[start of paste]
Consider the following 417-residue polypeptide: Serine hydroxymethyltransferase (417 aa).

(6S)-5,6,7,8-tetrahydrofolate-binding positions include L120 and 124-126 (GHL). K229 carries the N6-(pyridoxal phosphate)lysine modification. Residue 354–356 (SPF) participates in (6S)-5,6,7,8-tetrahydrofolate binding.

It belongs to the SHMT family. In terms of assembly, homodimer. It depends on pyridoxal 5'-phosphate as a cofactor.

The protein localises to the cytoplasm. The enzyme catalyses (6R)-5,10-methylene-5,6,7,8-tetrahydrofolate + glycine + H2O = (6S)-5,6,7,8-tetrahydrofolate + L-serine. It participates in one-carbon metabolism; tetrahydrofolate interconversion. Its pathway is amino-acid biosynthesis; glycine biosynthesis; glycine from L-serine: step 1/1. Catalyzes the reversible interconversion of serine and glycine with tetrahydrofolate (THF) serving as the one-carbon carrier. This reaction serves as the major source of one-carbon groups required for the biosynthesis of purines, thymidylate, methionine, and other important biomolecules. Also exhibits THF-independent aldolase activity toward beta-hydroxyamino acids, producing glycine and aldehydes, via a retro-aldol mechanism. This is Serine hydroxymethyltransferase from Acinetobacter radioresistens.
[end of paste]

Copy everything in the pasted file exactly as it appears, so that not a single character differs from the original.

Consider the following 417-residue polypeptide: Serine hydroxymethyltransferase (417 aa).

(6S)-5,6,7,8-tetrahydrofolate-binding positions include L120 and 124-126 (GHL). K229 carries the N6-(pyridoxal phosphate)lysine modification. Residue 354–356 (SPF) participates in (6S)-5,6,7,8-tetrahydrofolate binding.

It belongs to the SHMT family. In terms of assembly, homodimer. It depends on pyridoxal 5'-phosphate as a cofactor.

The protein localises to the cytoplasm. The enzyme catalyses (6R)-5,10-methylene-5,6,7,8-tetrahydrofolate + glycine + H2O = (6S)-5,6,7,8-tetrahydrofolate + L-serine. It participates in one-carbon metabolism; tetrahydrofolate interconversion. Its pathway is amino-acid biosynthesis; glycine biosynthesis; glycine from L-serine: step 1/1. Catalyzes the reversible interconversion of serine and glycine with tetrahydrofolate (THF) serving as the one-carbon carrier. This reaction serves as the major source of one-carbon groups required for the biosynthesis of purines, thymidylate, methionine, and other important biomolecules. Also exhibits THF-independent aldolase activity toward beta-hydroxyamino acids, producing glycine and aldehydes, via a retro-aldol mechanism. This is Serine hydroxymethyltransferase from Acinetobacter radioresistens.